Several factors may have made the government of South African President Jacob Zuma willing to provoke the wrath of ICC supporters and defy a national court order. The fact that the Johannesburg confab was an AU summit no doubt impacted South Africa’s calculations. The AU has been a hotbed of ICC criticism, and South Africa would have created an acute diplomatic incident by either disinviting Bashir or detaining him. The current AU chairman, Zimbabwean President Robert Mugabe, has used his position to lob invective at the ICC, in February calling on African states to boycott the court and set up their own regional alternative.
More broadly, it has become clear that ICC states face few consequences for stiffing the court. When the ICC has complained to the U.N. Security Council about failures to arrest Bashir or other indictees, the council has done nothing. There’s also little evidence that states’ relationships with major Western nations suffer when they scorn the court. The United States urged South Africa to arrest Bashir but has not even hinted at any bilateral consequences for failing to do so. Perhaps as important as this diplomatic apathy, the ICC suffered an embarrassing defeat last year when the case against Kenya’s president, Uhuru Kenyatta, collapsed. The ICC claimed that Kenyan authorities undermined the case by intimidating witnesses and withholding crucial evidence, but Kenya has not been sanctioned or even widely criticized for its behavior.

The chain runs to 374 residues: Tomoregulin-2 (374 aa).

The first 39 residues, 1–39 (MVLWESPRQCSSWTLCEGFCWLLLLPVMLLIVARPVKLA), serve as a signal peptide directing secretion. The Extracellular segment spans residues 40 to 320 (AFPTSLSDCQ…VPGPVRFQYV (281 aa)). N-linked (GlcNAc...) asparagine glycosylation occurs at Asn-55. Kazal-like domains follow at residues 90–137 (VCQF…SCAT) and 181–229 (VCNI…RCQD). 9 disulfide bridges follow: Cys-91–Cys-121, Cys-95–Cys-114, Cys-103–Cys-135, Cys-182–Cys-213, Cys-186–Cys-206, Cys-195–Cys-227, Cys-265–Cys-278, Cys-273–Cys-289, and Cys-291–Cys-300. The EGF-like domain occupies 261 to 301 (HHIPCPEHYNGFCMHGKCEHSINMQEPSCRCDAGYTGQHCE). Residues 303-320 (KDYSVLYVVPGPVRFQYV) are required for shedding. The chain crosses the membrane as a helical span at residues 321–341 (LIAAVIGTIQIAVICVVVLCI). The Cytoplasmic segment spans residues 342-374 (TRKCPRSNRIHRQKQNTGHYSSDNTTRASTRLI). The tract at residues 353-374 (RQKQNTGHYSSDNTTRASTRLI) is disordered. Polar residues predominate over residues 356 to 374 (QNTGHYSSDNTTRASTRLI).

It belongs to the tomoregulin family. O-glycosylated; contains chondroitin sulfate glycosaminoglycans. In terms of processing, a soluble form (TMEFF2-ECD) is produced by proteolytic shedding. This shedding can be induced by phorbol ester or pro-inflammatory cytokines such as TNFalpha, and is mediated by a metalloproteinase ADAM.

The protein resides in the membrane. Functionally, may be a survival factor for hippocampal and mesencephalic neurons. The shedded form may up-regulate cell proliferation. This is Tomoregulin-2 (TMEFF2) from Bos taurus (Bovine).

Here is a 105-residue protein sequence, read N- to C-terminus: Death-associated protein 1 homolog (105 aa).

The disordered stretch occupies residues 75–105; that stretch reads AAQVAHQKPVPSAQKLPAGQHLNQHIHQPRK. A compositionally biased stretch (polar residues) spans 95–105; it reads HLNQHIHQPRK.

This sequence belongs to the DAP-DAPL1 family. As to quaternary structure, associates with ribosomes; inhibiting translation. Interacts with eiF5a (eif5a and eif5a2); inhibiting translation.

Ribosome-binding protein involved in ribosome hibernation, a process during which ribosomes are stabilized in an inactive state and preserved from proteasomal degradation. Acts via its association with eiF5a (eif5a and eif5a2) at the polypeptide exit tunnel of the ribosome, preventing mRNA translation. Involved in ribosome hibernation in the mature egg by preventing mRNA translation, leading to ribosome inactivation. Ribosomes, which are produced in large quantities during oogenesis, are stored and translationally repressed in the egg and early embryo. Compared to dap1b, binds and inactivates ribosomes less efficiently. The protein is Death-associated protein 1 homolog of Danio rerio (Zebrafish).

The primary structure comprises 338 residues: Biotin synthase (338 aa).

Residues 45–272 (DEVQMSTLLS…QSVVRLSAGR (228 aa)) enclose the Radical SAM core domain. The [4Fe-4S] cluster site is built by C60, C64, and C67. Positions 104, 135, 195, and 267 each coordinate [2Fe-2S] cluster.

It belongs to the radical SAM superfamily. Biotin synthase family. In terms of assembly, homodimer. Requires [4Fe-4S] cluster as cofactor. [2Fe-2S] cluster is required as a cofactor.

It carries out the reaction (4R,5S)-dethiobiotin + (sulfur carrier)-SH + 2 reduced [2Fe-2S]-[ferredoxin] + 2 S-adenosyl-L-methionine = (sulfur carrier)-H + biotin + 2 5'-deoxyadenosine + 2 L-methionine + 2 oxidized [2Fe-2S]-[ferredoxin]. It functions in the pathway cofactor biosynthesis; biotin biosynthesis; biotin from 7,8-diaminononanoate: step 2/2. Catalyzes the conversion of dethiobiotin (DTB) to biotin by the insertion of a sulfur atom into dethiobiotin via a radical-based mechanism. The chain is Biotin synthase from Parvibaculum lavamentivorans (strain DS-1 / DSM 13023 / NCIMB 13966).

These signs that the court’s writ may be weakening rather than strengthening are dangerous for an institution that has little clout and relies on states for access, evidence, and enforcement. The ICC’s chances of being effective rest heavily on its moral authority and aura of legitimacy. South Africa’s behavior is a sign that those intangibles are having trouble keeping pace with harder diplomatic realities.
Photo credit: Ashraf Shazly/AFP